Last edited by Remco; 08-19-2009, 10:10 PM.

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                  • #24
                    Originally posted by Remco View Post
                    Wait until every new hip site wants you to install their browser plugin. If this becomes a trend, the web as we know it is over. I expect some social networking site to be the first to do this kind of thing.
                    Yes. Well no, they would ship a web content rendering engine, which is not a browser. The engine would be used to show information in-game, instead of in a browser. This solves the browser problem.
                    That's a lie:
                    • Not all platforms with the necessary requirements (internet connection, 3D acceleration) are supported by Quake Live. Think about ARM netbooks, PowerPC Macs, FreeBSD desktops, Solaris workstations...
                    • You need UAC approval to install the browser plugin on Vista and up.
                    • Locked down environments (corporate or public) also don't work.
                    • noexec'd Unix systems don't work.
                    • The actions for the first run of a plugin versus a program are the same:
                      • Plugin: click on Play, click on Install plugin, [Vista: UAC allow, ] click on OK, restart browser.
                      • Program: click on Play, click on Open, [Vista: UAC allow, ] click Install, click Play.
                    • A program installation doesn't require a browser restart.
                    • With a program installation, an icon will be provided in the Games section of the menu. Anyone can find this, since this is where all other games reside.
                    So if you don't want to play in a browser, use the original Q3A release. It really is that simple. Really your wanting something that has already been out for a decade.

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                    • #25
                      Originally posted by some-guy View Post
                      Shiretoko is Arch linux's firefox, just renamed because of mozilla's policies.

                      It's also the Codename of Firefox 3.5.2
                      Shiretoko has actually been the code name for any 3.5 series. 3.6 series is named Namoroka and 3.0 series was Gran Paradiso.

                      http://en.wikipedia.org/wiki/History...elease_history

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                      • #26
                        Originally posted by deanjo View Post
                        So if you don't want to play in a browser, use the original Q3A release. It really is that simple. Really your wanting something that has already been out for a decade.
                        Everyone who plays Quake Live apparently wants something that is 10 years old.

                        What I want is a real Quake Live. One that is really webbased. That's how Quake Live was presented. That's what piqued my interest, since that's a major technological advancement. Reality is disappointing. It's just Quake 3 Arena with a few gameplay improvements.

                        Now, the game is obviously much fun to play. Q3A was a great game, so Quake Live, which is a patched up Q3A, can't be worse.

                        It's not that I don't like the game, it's that I hate the marketing, and the technical gimmick that insults real 3D web efforts, and adds a whole new host of compatibility problems, because not only do you depend on a specific operating system, you also depend on a specific browser.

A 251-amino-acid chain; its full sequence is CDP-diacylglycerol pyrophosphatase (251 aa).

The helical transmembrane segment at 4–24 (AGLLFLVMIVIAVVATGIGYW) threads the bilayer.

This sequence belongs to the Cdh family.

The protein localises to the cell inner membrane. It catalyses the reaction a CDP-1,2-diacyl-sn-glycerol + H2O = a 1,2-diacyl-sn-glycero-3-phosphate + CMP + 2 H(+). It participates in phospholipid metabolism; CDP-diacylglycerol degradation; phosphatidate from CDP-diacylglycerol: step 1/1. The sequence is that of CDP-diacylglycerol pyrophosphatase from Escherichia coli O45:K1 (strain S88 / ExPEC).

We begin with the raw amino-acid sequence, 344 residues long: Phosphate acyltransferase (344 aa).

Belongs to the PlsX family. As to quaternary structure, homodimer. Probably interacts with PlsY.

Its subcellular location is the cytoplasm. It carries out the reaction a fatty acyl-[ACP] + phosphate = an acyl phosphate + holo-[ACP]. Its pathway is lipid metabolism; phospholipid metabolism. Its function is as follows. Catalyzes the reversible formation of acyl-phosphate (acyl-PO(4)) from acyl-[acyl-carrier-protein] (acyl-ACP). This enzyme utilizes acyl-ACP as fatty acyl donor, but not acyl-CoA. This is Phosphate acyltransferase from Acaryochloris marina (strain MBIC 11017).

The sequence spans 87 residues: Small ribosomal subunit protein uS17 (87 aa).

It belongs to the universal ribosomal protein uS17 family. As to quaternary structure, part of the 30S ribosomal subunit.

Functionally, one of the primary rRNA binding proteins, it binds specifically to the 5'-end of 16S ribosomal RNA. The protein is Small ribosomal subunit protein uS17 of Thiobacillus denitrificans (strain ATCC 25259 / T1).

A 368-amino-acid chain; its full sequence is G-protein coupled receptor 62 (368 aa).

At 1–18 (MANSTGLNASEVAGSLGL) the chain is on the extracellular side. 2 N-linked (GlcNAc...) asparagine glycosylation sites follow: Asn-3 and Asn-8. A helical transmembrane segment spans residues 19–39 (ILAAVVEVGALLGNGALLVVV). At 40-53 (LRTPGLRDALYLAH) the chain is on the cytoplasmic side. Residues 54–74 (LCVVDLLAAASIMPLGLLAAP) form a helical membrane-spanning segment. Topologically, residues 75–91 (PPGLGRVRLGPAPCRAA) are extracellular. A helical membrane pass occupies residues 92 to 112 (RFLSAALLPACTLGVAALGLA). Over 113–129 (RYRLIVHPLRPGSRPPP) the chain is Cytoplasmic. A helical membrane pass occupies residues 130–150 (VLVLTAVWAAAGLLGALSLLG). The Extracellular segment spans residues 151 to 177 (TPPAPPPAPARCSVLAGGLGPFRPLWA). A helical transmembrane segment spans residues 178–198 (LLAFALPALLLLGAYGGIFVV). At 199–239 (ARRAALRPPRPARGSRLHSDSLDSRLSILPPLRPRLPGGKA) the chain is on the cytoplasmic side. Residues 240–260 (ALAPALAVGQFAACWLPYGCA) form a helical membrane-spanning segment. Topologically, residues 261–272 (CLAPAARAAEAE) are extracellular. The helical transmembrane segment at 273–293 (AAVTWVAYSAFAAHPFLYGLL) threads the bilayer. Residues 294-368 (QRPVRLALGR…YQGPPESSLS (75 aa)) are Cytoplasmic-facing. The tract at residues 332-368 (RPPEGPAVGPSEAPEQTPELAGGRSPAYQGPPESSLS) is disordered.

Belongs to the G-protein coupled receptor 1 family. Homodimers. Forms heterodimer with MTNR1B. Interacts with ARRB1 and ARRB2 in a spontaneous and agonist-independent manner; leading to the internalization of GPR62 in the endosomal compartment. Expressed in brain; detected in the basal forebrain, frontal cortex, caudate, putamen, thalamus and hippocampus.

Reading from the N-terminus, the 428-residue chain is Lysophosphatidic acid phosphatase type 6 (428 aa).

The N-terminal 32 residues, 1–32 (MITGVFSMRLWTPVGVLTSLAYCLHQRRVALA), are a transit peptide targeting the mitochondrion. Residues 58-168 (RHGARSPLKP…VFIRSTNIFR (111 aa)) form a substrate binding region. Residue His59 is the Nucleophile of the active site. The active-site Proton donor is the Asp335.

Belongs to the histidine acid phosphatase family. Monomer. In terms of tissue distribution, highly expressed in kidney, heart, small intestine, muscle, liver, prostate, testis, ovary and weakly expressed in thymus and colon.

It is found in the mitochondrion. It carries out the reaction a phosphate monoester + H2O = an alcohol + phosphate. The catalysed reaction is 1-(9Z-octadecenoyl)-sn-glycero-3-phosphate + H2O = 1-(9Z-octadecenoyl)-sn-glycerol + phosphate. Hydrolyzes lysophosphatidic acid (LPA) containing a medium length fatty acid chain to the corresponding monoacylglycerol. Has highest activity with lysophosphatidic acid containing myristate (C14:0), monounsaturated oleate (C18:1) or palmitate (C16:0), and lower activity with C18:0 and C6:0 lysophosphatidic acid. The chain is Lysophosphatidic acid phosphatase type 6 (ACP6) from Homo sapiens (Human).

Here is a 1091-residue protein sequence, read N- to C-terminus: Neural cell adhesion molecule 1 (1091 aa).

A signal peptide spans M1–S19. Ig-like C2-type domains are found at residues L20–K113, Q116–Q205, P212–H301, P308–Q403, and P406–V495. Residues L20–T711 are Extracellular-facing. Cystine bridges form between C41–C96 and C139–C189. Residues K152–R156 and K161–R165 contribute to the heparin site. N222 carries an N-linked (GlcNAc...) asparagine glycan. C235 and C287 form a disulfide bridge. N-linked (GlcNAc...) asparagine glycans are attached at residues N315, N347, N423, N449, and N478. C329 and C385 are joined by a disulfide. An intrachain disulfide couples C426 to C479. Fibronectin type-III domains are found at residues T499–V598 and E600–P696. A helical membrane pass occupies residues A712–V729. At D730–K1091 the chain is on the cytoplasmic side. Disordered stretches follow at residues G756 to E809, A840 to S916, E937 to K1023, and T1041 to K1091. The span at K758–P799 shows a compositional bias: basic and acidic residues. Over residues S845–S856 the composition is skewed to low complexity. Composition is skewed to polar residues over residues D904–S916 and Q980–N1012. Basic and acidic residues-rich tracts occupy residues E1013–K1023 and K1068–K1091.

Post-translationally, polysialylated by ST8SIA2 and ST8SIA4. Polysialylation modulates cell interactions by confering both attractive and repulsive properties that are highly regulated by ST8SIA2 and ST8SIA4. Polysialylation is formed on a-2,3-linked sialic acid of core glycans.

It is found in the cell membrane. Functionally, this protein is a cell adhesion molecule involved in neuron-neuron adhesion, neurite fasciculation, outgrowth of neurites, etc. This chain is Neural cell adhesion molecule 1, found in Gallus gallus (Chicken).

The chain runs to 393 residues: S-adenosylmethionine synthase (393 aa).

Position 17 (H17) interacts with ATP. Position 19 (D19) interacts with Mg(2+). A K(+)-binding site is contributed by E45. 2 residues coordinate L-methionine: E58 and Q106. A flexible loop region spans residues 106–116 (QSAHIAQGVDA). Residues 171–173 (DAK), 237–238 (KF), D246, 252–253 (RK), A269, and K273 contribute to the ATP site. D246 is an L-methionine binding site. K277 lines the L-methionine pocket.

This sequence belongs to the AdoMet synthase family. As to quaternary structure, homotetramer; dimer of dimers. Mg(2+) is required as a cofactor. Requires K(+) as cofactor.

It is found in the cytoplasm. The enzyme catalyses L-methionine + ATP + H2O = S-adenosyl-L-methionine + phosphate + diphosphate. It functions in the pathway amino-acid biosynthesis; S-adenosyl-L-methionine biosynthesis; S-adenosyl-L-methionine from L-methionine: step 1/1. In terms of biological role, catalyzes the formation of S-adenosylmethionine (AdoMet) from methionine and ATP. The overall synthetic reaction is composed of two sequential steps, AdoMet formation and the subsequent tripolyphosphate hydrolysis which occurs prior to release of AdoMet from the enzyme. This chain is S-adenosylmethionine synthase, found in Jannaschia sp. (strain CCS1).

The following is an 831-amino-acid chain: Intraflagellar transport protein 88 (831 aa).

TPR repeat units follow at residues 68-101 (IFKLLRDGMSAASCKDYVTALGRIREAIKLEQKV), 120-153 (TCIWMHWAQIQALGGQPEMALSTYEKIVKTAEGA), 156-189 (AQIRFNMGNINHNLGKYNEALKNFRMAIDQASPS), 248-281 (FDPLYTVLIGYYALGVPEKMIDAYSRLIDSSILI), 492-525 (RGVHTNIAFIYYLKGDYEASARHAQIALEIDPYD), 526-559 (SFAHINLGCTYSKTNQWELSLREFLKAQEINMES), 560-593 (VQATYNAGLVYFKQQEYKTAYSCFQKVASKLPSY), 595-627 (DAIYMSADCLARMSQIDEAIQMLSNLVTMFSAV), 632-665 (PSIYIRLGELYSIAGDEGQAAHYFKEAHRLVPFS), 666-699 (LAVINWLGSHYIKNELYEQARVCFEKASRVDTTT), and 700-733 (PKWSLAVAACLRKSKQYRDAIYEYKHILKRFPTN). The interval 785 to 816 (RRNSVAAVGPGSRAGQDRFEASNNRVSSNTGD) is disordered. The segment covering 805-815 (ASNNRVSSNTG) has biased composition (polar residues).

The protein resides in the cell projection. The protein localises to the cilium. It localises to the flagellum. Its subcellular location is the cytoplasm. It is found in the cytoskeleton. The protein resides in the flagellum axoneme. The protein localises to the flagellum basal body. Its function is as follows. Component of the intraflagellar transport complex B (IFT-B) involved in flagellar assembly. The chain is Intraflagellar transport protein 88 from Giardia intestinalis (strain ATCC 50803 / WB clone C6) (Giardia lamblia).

Last edited by Remco; 08-20-2009, 12:39 AM.

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                        • #27
                          Originally posted by Remco View Post
                          It's not that I don't like the game, it's that I hate the marketing, and the technical gimmick that insults real 3D web efforts, and adds a whole new host of compatibility problems, because not only do you depend on a specific operating system, you also depend on a specific browser.
                          I agree that user-agent checking is stupid and unnecessary, but as far as the "3d web" is concerned, I don't think it's as ideologically bad as you think - if anything, it's a step in the right direction with instant usable results, and if it catches on, it creates a popular use-case and justification for developing proper 3d browser standards.

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                          • #28
                            I have nothing against the idea of using a plugin to play. It then downloads 307 mb data into ~/quakelive (you save much time when you copy that directly when you want to play it on another pc). You can use any pc with good internet connection to play - and as the engine is 10 y old it does not need to be very fast. Also don't forget that there is a fullscreen mode (press ESC after the match began) you can use too. It does not look different then to a normally installed game. 10 y ago i would have been better in quake live i guess

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                            • #29
                              Originally posted by Kano View Post
                              I have nothing against the idea of using a plugin to play. It then downloads 307 mb data into ~/quakelive (you save much time when you copy that directly when you want to play it on another pc). You can use any pc with good internet connection to play - and as the engine is 10 y old it does not need to be very fast. Also don't forget that there is a fullscreen mode (press ESC after the match began) you can use too. It does not look different then to a normally installed game. 10 y ago i would have been better in quake live i guess
                              true ;-) too bad I have to manually override AA settings each time I want to play it, but atleast it looks nice and smooth ;-)

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                              • #30
                                @Remco

                                Id is more likely in the business of making money instead of making a better web.